Culture and religion have a pivotal role to play in alleviating gender-based violence and femicide in our lifetime

Culture and religion have a pivotal role to play in alleviating gender-based violence and femicide in our lifetime

Lindi Dlamini,
CEO of the GBVF Response Fund1


Culture and religion are interwoven into the fabric of society and play a critical role in sharing important values in homes and communities. For many, culture and religion define how they see and understand the world and provide the guidelines and norms underpinning their behaviour.

Surprisingly, it was pointed out at a recent webinar hosted by the GBVF Response Fund1, in partnership with African Bank, that 90% of people in South Africa affiliate with a religion. With up to 51% of women in the country experiencing gender-based violence, it is therefore apt to ask what role religion and culture can play in helping to alleviate the “second pandemic” of gender-based violence and femicide (GBVF).

It is also an important question, for us as the custodians of the GBVF Response Fund1. Since being launched in February 2021, by President Ramaphosa, it is our driving ambition to heed the call for change and to help South Africa overcome GBVF in our lifetime. But, to get there, we need to improve our understanding of the causes and effects of the problem, so that lasting solutions can be found.

For instance, most webinar attendees surveyed, felt that religion and culture are perpetuating inequality in society based on certain norms which have not kept pace with modern realities. However, it was also highlighted that key factors affecting violent behaviour include a rise in mental health illnesses like depression, suicide, crime and the high number of young men in the penal system.

So, what about those norms that may be leading to the rising incidences of violence and gender discrimination? After all, placing men as the head of a household through cultural norms (patriarchy, or gendering through colonial-based hierarchies) does not seem to be keeping in touch with reality as more women access jobs and opportunities, changing the traditional dynamics within households.

Reports of abuse are limited due to certain religious and cultural beliefs around what it means to be a “shamed woman” – the stigma attached to this means that many women do not seek out professional support or assistance.

Another often overlooked fact is that South Africa has a robust constitution and actors in the criminal justice system are there to help, but financial backing, political will and training of officials is lacking. Structures to assist need more impetus, support and power to make a real difference.

Exacerbating the ability to drive change is that South Africa has a poor shelter system to provide access and support at the very time survivors need long-term and broad-based help. Women or abused children cannot just be protected for a week, and then returned to the same place where the abuse originated, while the perpetrators remain at large. They need to be empowered and supported to lead fulfilling lives, away from their abusers.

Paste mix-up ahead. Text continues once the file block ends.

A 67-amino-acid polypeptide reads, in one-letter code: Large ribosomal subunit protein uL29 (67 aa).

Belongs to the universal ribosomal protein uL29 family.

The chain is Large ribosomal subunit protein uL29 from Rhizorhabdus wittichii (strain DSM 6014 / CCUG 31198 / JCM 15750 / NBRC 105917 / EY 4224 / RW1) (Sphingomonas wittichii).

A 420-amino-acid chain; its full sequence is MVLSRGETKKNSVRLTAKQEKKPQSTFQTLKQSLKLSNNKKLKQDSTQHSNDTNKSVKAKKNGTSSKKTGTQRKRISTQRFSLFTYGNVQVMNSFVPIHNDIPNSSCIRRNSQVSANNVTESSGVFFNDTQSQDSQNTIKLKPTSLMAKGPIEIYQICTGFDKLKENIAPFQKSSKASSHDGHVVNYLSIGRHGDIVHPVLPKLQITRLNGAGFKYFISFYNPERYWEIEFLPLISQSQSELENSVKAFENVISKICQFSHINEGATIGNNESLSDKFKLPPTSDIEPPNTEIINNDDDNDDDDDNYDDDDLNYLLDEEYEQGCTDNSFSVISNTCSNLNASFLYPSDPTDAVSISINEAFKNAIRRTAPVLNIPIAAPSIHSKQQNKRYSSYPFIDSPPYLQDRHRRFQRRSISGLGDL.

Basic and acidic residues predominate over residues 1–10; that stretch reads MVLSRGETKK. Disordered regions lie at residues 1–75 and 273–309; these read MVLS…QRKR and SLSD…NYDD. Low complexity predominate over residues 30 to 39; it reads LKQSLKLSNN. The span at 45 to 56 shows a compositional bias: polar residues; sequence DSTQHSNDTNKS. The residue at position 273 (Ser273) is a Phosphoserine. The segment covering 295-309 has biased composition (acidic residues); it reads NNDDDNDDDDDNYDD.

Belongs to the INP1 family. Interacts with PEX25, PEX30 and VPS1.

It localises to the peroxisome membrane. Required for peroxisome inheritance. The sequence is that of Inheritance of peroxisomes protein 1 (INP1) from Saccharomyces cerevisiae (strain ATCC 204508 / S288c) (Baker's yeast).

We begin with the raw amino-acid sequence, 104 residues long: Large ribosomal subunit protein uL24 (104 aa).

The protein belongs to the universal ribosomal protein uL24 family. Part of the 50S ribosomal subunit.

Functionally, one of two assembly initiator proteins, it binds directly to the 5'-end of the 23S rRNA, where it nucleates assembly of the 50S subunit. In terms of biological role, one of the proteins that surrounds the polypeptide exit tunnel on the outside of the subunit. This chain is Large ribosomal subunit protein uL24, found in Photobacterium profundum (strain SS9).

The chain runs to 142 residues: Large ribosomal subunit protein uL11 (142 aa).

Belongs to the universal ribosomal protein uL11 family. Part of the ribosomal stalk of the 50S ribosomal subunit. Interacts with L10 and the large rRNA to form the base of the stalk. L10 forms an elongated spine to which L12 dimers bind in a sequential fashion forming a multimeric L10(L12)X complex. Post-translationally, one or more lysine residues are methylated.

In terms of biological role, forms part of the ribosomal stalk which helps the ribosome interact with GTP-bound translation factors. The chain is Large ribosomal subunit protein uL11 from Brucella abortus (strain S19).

Lasting solutions need to be built on the firm foundations of ubuntu and humanity if we are to win this fight. What the recent webinar, which brought together a cross-section of religious, community and legal experts, activists and academics found, is the culture of violence in communities is not a reflection of who we are as a people. The consensus view is that if we work together, we can create an equal society that celebrates our unity in diversity.

While there are obvious differences in society across culture, beliefs and politics, South Africa has shown before that when the chips are down, we are stronger together. Harnessing and accentuating the strong ethical, humane and communitarian foundations rooted in our cultures and religions will be an important factor in ensuring change happens.

The GBVF Response Fund1 aims to play a critical role in making change that matters happen, based on research, awareness and practical support to organisations actively engaged in the fight against this scourge. Our single goal is a South Africa free from GBVF against, women, children and LGBTQIA+ persons in our lifetime.

We have finalised funding for qualifying organisations providing counselling and support on the ground in the worst affected communities. We are partnering to improve research and a better understanding of the causes of the problems fuelling the rise of GBVF. We are improving awareness and opening important dialogues so behavioural shifts can happen – we intend to do far more in this regard in future.

We are extremely pleased that close to R200m has been pledged to the Fund to date to drive practical support initiatives to help eradicate this social ill. This alone demonstrates what can be achieved if we stand together in unity to limit, and ultimately put an end to the harm and change behaviours that are the causes of runaway violence.

We believe that by drawing on our empathy as a people, through our justice system and by coming together as one we can root out the attitudes, beliefs and behaviours that perpetuate GBVF. We can only live up to South Africa’s progressive constitutional and human rights ideals if we put differences aside to work towards the common goal of eradicating the current high levels of GBVF in as short a period as possible.

The more the veil is lifted on the extent of the crisis it becomes clear that GBVF is not a hashtag or set of statistics, but the sad reality for many South Africans. It is our moral responsibility to deal with the problem at its root so we can pass on a culture for future generations that sees men and women as equal. It is clear we need a co-ordinated national response to end the scourge – and everyone, no matter their underlying beliefs, has a role to play.